Relax, Mozilla's Move Will Not Break the Ad-Supported Internet

As More Third Parties Elbow Their Way Into The Ad Business, Consumers Have Grown Uncomfortable

By Published on .

Mozilla's announcement that the next version of Firefox, expected to go live in the near future, will include default third-party-cookie restrictions hit the ad industry like a thunderclap. Industry responses from across the board were cast in extreme terms, ranging from"nuclear" allusions to forecasting economic doom for the industry. Let me be clear, in spite of the rhetoric, Mozilla's decision will not break the Internet.

Third-party cookies have long been considered one of the most complicated pieces of the digital advertising puzzle. Consumers are increasingly aware of the privacy issues surrounding third-party cookies. Mozilla, meanwhile, has simply taken the matter into its own hands -- as Apple has done with Safari for the past decade -- by offering a market-based solution, the success of which will be determined by the consumer.

In its decision to block third-party cookies by default, Mozilla is differentiating between sites that have direct relationships with consumers and those that don't -- which is more likely to meet with users' expectations. Ultimately this is about fostering a healthy environment where consumers feel safe online. It's hard to dispute that without this baseline acknowledgement of consumers' expectations, our entire ecosystem will be compromised.

The industry -- browser companies, publishers (as represented by the Online Publishers Association), ad reps, and privacy groups -- is currently constructively engaged in an ongoing effort to develop and sustain viable self-regulated standards. Mozilla's decision has sent a very clear, very valuable message that now is the time to forge an ecosystem-wide solution that adequately addresses the needs of both consumers and advertisers. An entity like the World Wide Web Consortium's W3C Tracking Protection Working Group offers a promising venue to develop a Do Not Track technical standard, and has the potential to address these issues in a balanced way.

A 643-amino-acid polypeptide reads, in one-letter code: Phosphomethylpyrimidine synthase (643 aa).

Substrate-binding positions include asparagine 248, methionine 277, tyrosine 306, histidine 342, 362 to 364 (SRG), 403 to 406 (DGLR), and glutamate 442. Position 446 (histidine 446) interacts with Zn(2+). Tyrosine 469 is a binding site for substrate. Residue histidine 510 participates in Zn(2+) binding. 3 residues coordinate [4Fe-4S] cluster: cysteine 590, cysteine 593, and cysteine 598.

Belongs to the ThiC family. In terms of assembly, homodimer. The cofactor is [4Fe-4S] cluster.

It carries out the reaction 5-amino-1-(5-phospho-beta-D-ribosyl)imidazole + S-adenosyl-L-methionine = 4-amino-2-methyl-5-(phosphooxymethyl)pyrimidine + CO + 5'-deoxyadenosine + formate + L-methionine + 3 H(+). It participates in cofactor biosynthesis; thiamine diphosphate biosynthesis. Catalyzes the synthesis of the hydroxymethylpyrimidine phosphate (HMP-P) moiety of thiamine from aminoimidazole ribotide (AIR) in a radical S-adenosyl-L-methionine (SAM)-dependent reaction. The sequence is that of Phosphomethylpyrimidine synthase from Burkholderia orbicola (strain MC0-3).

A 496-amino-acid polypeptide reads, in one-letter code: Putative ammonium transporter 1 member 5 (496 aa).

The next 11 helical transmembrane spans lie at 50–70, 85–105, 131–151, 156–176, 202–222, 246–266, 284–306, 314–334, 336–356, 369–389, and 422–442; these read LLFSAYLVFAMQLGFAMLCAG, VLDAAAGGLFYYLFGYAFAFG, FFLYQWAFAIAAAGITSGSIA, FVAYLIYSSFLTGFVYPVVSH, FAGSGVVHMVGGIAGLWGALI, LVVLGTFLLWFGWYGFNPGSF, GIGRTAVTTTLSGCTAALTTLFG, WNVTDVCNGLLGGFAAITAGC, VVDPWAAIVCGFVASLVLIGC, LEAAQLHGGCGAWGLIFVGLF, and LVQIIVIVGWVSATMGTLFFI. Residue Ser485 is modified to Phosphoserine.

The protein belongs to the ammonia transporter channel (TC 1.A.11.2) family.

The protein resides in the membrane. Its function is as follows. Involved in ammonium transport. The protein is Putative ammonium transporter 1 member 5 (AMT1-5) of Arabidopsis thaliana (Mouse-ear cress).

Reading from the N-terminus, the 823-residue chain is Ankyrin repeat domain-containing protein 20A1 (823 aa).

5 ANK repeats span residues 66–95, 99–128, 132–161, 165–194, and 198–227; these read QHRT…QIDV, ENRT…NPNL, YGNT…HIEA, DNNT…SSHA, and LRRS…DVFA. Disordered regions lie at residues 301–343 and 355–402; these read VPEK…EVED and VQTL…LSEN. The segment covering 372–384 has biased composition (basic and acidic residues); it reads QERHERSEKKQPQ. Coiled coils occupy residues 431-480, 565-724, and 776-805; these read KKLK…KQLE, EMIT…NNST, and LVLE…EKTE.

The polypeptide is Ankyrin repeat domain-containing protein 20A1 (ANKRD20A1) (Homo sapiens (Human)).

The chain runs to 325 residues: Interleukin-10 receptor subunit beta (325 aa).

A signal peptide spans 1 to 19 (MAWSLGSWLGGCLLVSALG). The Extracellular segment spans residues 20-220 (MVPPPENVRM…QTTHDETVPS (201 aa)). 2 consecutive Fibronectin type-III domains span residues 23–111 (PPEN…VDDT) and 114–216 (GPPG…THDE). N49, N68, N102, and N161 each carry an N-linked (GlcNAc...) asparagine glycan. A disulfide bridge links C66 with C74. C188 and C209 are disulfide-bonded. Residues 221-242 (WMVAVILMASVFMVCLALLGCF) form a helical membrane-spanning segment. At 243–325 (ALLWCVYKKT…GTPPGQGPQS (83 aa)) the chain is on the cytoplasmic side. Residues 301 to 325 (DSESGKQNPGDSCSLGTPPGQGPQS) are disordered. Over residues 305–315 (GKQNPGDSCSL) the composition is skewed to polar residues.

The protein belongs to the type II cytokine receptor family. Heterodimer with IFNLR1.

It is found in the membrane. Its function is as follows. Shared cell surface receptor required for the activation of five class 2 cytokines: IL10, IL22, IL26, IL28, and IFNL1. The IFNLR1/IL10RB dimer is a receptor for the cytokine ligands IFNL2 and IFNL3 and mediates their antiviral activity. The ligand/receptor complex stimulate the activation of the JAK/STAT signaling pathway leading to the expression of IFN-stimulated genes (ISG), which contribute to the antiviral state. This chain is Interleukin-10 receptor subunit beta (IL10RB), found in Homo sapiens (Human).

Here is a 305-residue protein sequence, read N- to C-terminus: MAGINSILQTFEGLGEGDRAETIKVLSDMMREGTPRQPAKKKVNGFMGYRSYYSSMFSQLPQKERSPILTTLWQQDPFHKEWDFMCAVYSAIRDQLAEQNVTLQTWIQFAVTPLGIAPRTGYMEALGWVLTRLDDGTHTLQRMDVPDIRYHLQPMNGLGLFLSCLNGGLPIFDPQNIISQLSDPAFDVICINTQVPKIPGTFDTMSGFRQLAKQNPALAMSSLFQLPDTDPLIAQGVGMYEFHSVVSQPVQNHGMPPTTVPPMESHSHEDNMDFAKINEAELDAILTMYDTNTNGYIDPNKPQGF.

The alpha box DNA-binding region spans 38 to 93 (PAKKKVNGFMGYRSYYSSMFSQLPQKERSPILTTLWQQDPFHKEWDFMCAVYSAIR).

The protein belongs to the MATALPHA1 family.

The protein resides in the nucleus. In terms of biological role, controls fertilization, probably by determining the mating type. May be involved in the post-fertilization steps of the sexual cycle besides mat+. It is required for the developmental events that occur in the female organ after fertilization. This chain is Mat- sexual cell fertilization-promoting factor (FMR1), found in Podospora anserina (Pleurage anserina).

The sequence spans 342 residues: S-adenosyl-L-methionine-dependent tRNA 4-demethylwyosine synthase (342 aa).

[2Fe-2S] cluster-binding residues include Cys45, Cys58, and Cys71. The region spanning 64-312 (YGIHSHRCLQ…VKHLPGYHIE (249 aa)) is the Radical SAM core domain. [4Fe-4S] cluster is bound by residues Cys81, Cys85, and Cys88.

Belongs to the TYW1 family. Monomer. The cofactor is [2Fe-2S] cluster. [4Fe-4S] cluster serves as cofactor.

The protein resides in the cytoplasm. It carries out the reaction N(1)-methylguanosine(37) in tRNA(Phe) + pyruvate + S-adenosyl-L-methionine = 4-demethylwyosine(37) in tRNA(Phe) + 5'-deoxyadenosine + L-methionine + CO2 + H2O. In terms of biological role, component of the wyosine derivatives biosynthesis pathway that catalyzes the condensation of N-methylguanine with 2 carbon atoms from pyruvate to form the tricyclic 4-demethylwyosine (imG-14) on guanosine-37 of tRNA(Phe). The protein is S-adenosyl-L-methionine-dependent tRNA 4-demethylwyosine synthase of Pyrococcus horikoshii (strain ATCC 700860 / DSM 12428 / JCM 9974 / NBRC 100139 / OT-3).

But beyond this, the shift reveals another deeply positive trend: Knowing a little something about the individual you're trying to reach with your advertising can enhance the experience -- if done in a consumer-friendly manner. Unfortunately, as more and more third parties have tried to elbow their way into the business, more cookies have been used and, as a result, consumers have become uncomfortable.

OPA members, which are some of the most respected and dynamic online content brands, enjoy a "first-party" relationship with consumers and take seriously their stewardship of the trust consumers place in their brands. And they have long witnessed the power and value that contextually relevant advertising offers (as it is the majority of what OPA publishers serve). It allows advertisers to leverage the unique bond between publishers and consumers because, after all, they create content that is relied on and returned to day in and day out -- the content people love.

With the Digital Advertising Alliance having established a self-regulatory framework and a promise to establish a DNT standard, Microsoft having turned DNT on by default, and now Mozilla blocking third-party cookies, many efforts are underway to address consumer concerns over privacy protection.

Although change can be hard for any industry, it can also be a catalyst for better content services and privacy protections in the Internet ecosystem, where consumer choice and transparency are critical.

Pam Horan is president of the Online Publishers Association.
Most Popular
In this article: